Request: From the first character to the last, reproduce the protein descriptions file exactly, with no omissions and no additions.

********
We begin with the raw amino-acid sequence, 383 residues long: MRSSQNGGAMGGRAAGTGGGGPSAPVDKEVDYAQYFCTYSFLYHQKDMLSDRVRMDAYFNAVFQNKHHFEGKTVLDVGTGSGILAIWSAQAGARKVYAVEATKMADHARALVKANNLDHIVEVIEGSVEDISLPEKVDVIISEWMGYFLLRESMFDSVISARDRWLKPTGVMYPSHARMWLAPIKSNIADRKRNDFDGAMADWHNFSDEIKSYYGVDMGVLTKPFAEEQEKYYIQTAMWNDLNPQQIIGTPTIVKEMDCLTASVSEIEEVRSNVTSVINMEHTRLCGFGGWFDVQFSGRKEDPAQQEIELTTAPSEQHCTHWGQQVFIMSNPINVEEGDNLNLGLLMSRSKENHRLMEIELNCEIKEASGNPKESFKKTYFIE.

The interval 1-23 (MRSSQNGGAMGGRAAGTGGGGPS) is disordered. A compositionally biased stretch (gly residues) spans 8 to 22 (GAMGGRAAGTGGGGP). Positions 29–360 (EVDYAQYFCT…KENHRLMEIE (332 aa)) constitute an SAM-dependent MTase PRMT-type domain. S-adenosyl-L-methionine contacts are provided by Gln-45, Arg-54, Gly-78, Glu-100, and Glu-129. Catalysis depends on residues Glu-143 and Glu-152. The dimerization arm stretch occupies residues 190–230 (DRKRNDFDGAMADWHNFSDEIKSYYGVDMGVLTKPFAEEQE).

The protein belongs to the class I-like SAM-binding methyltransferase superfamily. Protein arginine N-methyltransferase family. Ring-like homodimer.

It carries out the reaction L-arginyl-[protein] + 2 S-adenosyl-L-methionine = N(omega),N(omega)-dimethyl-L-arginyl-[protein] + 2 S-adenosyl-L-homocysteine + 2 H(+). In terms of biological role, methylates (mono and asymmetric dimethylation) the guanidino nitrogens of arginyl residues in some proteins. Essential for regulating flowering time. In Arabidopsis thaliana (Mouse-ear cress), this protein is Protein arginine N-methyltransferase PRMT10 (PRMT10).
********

We begin with the raw amino-acid sequence, 383 residues long: MRSSQNGGAMGGRAAGTGGGGPSAPVDKEVDYAQYFCTYSFLYHQKDMLSDRVRMDAYFNAVFQNKHHFEGKTVLDVGTGSGILAIWSAQAGARKVYAVEATKMADHARALVKANNLDHIVEVIEGSVEDISLPEKVDVIISEWMGYFLLRESMFDSVISARDRWLKPTGVMYPSHARMWLAPIKSNIADRKRNDFDGAMADWHNFSDEIKSYYGVDMGVLTKPFAEEQEKYYIQTAMWNDLNPQQIIGTPTIVKEMDCLTASVSEIEEVRSNVTSVINMEHTRLCGFGGWFDVQFSGRKEDPAQQEIELTTAPSEQHCTHWGQQVFIMSNPINVEEGDNLNLGLLMSRSKENHRLMEIELNCEIKEASGNPKESFKKTYFIE.

The interval 1-23 (MRSSQNGGAMGGRAAGTGGGGPS) is disordered. A compositionally biased stretch (gly residues) spans 8 to 22 (GAMGGRAAGTGGGGP). Positions 29–360 (EVDYAQYFCT…KENHRLMEIE (332 aa)) constitute an SAM-dependent MTase PRMT-type domain. S-adenosyl-L-methionine contacts are provided by Gln-45, Arg-54, Gly-78, Glu-100, and Glu-129. Catalysis depends on residues Glu-143 and Glu-152. The dimerization arm stretch occupies residues 190–230 (DRKRNDFDGAMADWHNFSDEIKSYYGVDMGVLTKPFAEEQE).

The protein belongs to the class I-like SAM-binding methyltransferase superfamily. Protein arginine N-methyltransferase family. Ring-like homodimer.

It carries out the reaction L-arginyl-[protein] + 2 S-adenosyl-L-methionine = N(omega),N(omega)-dimethyl-L-arginyl-[protein] + 2 S-adenosyl-L-homocysteine + 2 H(+). In terms of biological role, methylates (mono and asymmetric dimethylation) the guanidino nitrogens of arginyl residues in some proteins. Essential for regulating flowering time. In Arabidopsis thaliana (Mouse-ear cress), this protein is Protein arginine N-methyltransferase PRMT10 (PRMT10).